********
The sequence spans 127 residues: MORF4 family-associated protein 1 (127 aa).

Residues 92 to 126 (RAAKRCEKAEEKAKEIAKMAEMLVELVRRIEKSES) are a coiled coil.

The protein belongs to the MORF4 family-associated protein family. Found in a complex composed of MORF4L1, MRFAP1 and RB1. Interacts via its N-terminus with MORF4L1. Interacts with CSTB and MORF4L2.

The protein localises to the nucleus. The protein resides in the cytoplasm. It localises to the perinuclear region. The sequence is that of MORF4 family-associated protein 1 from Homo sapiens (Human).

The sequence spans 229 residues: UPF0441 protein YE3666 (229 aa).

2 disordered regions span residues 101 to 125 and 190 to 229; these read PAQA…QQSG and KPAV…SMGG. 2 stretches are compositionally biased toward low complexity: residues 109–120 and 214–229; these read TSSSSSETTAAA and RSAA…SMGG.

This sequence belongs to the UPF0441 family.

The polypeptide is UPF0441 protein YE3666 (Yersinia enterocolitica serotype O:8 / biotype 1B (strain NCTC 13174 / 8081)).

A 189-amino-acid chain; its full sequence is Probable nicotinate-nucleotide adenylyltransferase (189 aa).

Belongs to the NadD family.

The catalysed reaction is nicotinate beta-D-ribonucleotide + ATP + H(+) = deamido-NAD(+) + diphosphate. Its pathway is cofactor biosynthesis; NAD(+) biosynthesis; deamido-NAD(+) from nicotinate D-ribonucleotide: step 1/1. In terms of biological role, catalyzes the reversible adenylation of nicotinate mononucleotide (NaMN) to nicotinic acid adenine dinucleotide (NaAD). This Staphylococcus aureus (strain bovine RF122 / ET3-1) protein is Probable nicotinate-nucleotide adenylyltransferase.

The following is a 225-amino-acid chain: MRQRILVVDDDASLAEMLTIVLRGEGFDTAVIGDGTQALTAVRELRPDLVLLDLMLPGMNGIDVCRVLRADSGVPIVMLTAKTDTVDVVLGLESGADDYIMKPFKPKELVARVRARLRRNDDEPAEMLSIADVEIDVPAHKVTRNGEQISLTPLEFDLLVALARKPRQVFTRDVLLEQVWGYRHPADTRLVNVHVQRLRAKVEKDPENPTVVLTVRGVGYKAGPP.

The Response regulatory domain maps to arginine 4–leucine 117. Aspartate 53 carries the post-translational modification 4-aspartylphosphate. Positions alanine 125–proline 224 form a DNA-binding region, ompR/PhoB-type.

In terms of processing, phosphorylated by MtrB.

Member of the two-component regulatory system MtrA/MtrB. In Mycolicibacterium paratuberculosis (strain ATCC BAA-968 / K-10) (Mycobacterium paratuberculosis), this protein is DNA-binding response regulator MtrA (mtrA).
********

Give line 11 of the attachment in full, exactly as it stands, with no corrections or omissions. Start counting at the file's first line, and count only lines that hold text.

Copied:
The catalysed reaction is nicotinate beta-D-ribonucleotide + ATP + H(+) = deamido-NAD(+) + diphosphate. Its pathway is cofactor biosynthesis; NAD(+) biosynthesis; deamido-NAD(+) from nicotinate D-ribonucleotide: step 1/1. In terms of biological role, catalyzes the reversible adenylation of nicotinate mononucleotide (NaMN) to nicotinic acid adenine dinucleotide (NaAD). This Staphylococcus aureus (strain bovine RF122 / ET3-1) protein is Probable nicotinate-nucleotide adenylyltransferase.